My husband and I just got back from a trip to Europe with our two kids. We flew with American Airlines. I haven’t flown for awhile, so I was surprised to find that almost the whole ticketing process was done electronically or by phone.
When we ordered them (by phone) we were told we wouldn’t receive actual tickets. Instead we were given a number that we could use to access our flight information online. When we got to the airline, we would need that number, plus our passports.
Fortunately, my mother-in-law warned us to go online as quickly as possible to choose our seats. She told us about a great site called seatguru.com where you can put in the model of the plane and it will tell you which are good seats.
When I went to the American Airlines site to check out our seats, I found that they had put us in some of the worst: in one of the last rows on the plane near the bathrooms. Don’t choose those seats! (I had them once a long time ago and they were noisy and smelly.) I changed our seats. The new ones put us in two rows, one in front of the other, next to the window. We wanted both of our kids to have window seats for the view. It was a thrill for them! I chose similar seats for the flight back.
About two weeks before our trip I was notified that our flight back was canceled and we were switched to an earlier flight on the same day. I rushed to the American Airlines site to check our new seats. They had the four of us scattered in different seats around the plane. There weren’t many choices for seats left. I was able to get three of us together in the center aisle in the middle 3 seats, and the other seat in the middle of the center aisle about 5 rows further up. This wasn’t a great situation since we wanted to keep our family together on the flight.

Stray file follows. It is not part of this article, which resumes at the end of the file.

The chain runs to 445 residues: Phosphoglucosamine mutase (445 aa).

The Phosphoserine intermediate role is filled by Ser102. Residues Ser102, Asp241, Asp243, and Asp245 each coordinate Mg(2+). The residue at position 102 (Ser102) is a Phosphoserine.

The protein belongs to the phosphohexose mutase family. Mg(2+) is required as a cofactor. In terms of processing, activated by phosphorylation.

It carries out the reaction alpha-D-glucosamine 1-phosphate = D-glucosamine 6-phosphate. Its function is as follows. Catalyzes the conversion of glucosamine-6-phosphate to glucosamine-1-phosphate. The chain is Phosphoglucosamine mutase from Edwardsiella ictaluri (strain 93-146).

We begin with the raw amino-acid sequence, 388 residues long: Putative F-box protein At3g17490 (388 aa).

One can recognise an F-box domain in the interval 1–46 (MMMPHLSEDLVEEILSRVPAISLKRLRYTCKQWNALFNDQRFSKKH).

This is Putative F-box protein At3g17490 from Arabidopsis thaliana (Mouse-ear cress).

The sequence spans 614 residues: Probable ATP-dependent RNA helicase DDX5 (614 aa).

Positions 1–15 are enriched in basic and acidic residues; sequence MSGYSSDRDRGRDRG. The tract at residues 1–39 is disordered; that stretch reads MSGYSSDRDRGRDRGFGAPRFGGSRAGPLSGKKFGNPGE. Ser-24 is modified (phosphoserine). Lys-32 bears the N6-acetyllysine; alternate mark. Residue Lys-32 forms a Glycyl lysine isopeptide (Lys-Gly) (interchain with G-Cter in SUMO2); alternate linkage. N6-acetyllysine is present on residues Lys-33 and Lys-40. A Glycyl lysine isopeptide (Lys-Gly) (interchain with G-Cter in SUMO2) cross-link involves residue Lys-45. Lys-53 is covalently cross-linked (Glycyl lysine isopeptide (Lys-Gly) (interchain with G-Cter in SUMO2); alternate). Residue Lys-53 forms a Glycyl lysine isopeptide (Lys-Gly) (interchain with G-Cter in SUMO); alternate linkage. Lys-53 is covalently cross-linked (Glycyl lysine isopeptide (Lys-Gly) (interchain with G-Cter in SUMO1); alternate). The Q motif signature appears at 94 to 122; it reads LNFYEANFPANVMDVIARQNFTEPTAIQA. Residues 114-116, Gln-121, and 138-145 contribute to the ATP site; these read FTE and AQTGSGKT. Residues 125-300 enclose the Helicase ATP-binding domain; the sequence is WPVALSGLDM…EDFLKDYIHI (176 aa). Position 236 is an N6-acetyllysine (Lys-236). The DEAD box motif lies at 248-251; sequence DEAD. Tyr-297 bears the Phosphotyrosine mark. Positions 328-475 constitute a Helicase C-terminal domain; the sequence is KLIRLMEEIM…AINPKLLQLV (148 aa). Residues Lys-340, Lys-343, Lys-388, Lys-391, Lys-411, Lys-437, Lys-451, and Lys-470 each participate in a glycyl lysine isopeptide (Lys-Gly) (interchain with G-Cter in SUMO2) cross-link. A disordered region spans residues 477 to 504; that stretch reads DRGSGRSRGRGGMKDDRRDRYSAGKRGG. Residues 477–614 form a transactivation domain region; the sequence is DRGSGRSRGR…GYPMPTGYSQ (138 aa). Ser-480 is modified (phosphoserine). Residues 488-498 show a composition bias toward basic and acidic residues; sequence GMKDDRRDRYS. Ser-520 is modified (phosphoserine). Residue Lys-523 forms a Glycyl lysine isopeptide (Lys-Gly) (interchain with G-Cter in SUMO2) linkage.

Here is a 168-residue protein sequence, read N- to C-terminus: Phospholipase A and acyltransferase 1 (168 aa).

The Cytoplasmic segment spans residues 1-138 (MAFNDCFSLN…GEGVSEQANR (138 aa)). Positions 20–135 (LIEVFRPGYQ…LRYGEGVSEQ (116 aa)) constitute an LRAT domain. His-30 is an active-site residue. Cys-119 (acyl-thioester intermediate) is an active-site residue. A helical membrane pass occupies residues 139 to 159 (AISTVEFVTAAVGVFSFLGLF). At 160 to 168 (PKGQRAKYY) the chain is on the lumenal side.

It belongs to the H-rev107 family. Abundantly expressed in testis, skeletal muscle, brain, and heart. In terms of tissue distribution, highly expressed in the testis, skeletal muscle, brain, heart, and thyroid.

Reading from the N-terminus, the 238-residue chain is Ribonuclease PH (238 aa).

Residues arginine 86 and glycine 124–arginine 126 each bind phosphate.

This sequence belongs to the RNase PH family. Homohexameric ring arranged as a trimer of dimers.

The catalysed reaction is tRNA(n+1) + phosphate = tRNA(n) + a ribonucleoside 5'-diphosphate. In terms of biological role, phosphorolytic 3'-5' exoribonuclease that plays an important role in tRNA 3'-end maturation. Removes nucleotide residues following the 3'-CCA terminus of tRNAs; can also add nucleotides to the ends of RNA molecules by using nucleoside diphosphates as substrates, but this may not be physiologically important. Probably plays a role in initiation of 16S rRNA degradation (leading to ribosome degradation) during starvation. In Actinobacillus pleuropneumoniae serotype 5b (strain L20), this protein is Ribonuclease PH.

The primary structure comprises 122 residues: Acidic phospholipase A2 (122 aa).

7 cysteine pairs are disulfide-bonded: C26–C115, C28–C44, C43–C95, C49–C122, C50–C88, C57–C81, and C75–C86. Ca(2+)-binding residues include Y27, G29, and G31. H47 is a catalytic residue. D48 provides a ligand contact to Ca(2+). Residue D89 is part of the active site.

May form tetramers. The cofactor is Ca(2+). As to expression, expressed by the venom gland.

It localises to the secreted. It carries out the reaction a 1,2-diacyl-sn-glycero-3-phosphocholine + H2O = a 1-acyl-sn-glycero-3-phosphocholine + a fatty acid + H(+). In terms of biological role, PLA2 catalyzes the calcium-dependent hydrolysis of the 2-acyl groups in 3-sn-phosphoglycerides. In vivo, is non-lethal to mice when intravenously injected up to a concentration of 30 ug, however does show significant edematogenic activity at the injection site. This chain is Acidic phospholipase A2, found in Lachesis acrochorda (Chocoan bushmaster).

I mentioned the problem to a neighbor of ours who’s also a stewardess. She told us to try to get on the aisle for the one seat that was separate from the others. People will be much more willing to trade aisle seats with you.
That’s what we did, and in the end, someone was willing to exchange with us, so we could sit near each other.
The lesson here is:
1) Go online early, to check your seats and pick better ones if they’re available.
2) Avoid the seats near the bathrooms.
3) If you want to trade seats with someone else on a plane, try to get a ticket with an aisle seat. You’ll have a better chance that the other person will be willing to change seats with you.
Most importantly: Bon voyage!
This article was posted on Thursday, April 3rd, 2008 at 5:10 pm and is filed under Mama Lisa, Plane Seats, Plane Tickets, Traveling. You can follow any responses to this entry through the RSS 2.0 feed. You can leave a response, or trackback from your own site.
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